Layer the remaining 10 pieces of phyllo on top of the nuts, brushing each with butter; brush the top piece with extra butter. Cut into the baklava to make strips, about 1 1/2 inches wide. Then make diagonal slices, about 1 1/2 inches apart, to create a diamond pattern. Bake until golden, about 1 hour.

Meanwhile, make the syrup: Bring the sugar, honey and 1 1/2 cups water to a boil in a saucepan over medium heat and cook, 10 to 15 minutes. Add the lemon juice and boil 2 more minutes, then let cool slightly.

Pour the syrup over the warm baklava; let soak, uncovered, at least 6 hours or overnight. Garnish with nuts.  * Note: you may only need 2/3 of the syrup depending on how much it soaks up the syrup.  I start with 1/2, let it sit a little while, then add more.




Happy PI Day March 14, 2016

Filed under: Interests,Meal Planning,Sharing and Caring — clappingonthedownbeat @ 10:05 PM

I was going to make a pie today for PI day (3/14   3.14) but I got sidetracked and made Beef Stroganoff for a friend in need of a dinner.  I thought I would share another quick dinner.  This is easy to make meatless as well- just “beef” up the vegetables by adding a variety of mushrooms and serve over mashed potatoes.

Start with 1- 1.5  pounds cubed beef.  In a gallon zip lock bag, add 1/2 c. flour, 1 tsp paprika, 1 tsp salt and 1/2 tsp pepper.  Toss beef in seasonsed flour.

In a large pot, heat 1 Tbsp oil.  Add beef in one layer.  This is important.  If you dump all the beef and crowd the pan, it steams, and doesn’t brown or cook evenly.  Cook in two batches or use two pans if necessary.  Turn beef.  This should take a few minutes on each side.  Heat is on medium.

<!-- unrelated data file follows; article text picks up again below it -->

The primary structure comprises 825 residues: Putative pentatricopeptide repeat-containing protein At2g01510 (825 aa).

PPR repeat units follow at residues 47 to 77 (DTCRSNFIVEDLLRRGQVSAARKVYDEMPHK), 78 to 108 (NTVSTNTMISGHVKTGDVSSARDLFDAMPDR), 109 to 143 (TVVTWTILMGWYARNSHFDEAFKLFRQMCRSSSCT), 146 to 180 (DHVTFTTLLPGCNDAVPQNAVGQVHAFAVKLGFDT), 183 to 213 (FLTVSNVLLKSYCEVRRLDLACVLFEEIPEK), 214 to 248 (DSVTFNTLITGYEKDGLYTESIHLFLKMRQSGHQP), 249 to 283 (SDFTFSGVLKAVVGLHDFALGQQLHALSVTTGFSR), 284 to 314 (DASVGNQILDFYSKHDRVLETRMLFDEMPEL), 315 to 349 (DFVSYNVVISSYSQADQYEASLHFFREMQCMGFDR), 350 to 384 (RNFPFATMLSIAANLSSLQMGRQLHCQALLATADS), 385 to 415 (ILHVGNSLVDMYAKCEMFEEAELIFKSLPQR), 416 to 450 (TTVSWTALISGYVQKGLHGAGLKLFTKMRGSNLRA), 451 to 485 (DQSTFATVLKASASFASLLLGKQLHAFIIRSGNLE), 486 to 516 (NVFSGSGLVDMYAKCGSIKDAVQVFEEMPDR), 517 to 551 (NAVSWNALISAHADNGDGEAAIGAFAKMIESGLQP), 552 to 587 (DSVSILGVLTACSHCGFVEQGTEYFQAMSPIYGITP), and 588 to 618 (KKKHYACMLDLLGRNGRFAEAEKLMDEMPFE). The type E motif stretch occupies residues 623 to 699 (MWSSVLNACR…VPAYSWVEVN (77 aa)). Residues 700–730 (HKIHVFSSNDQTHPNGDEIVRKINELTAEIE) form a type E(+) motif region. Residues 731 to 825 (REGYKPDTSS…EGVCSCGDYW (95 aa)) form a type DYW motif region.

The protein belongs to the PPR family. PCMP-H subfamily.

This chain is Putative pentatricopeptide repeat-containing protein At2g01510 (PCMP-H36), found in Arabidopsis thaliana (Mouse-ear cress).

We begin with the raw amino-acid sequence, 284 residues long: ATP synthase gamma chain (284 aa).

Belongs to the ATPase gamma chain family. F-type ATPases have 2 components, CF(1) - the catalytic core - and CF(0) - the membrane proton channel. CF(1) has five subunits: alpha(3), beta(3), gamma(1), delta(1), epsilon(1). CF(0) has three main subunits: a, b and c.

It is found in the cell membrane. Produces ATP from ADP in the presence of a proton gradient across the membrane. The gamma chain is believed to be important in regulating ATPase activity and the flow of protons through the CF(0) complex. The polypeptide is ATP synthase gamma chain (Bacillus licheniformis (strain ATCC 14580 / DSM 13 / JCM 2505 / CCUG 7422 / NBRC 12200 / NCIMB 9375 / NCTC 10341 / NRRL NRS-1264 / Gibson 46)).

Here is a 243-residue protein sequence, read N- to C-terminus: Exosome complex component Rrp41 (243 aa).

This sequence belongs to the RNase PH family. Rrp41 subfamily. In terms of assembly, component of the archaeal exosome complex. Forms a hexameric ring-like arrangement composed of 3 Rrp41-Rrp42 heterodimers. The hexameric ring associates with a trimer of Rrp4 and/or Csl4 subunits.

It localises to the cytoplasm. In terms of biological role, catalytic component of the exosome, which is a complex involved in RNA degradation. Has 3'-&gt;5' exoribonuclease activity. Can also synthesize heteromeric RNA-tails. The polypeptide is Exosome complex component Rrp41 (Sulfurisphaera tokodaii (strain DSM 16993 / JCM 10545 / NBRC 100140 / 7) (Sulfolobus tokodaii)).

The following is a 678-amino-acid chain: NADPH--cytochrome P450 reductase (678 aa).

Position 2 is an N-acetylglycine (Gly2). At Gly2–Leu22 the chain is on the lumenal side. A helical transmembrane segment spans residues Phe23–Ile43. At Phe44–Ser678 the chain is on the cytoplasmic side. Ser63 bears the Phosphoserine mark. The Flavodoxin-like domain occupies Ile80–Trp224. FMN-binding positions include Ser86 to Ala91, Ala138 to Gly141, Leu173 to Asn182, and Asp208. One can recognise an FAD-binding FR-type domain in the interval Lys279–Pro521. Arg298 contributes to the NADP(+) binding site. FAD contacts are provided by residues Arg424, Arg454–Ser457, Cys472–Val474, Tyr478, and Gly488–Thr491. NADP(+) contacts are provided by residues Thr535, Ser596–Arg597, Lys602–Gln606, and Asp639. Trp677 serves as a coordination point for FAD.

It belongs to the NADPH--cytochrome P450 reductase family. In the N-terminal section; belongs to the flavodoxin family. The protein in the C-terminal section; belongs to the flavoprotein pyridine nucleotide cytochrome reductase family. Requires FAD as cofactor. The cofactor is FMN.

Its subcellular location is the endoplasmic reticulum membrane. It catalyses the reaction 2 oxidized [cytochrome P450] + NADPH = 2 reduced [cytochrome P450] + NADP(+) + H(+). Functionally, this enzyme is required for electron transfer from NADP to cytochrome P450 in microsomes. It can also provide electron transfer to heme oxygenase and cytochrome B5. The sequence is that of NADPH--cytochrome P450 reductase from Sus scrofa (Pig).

Next add 1 1/2 cups beef or vegetable stock.  Bring to a boil then down to a low simmer and cover the pot.  Stir every once in a while so meat does not stick to the bottom.  Simmer for at least 1 hour.  (meat could also be put in a crock pot on low here)

In a skillet saute 1 pkg of mushrooms (or more if you like) and 1/2 of an onion small dice or minced.  Let onion soften and some of the water cook out of mushrooms.

After beef has simmered, add mushrooms.  Beef sauce should have thickened.  Add 1/2 c. sour cream and gently stir in.  Serve over egg noodles.




A side trip + quick meal March 13, 2016

Filed under: Interests,Meal Planning,Parenthood,Sharing and Caring,travel — clappingonthedownbeat @ 10:26 PM

It was a very rainy Spring Break week.  We had already planned a quick trip down to San Antonio.  The last time we were down there- we only had 2 out of three kids and one was still in a stoller.

We hit Bluebonnet Cafe (pie), Guenther House (pioneer mill- great breakfast), the missions, Alamo, Riverwalk, Pearl Brewary (and CIA), a movie, HEB, Magnolia Cafe (another great breakfast), Natural Bridge Caves, and a short stop in San Marcos.




Upon returning, I had to work a catering event plus we had basketball games.  Here is a quick stew with ingredients I usually have on hand.

Chickpea Stew

In a skillet, soften:

1 diced onion

1 shallot

In 1-2 Tbsp olive oil

Add :

2 cloves diced garlic

1 tsp minced fresh ginger (I often keep a tube of minced ginger in fridge)

1 Tbsp curry powder

1 tsp salt

1 tsp brown sugar

2 chopped carrots

(you could also add diced potato, frozen peas, eggplant….)

In a crockpot add:

1 can coconut milk

2-3 cans drained and rinsed chickpeas

Then add onion mix from skillet.  Simmer on low 4 hours.  Serve over rice.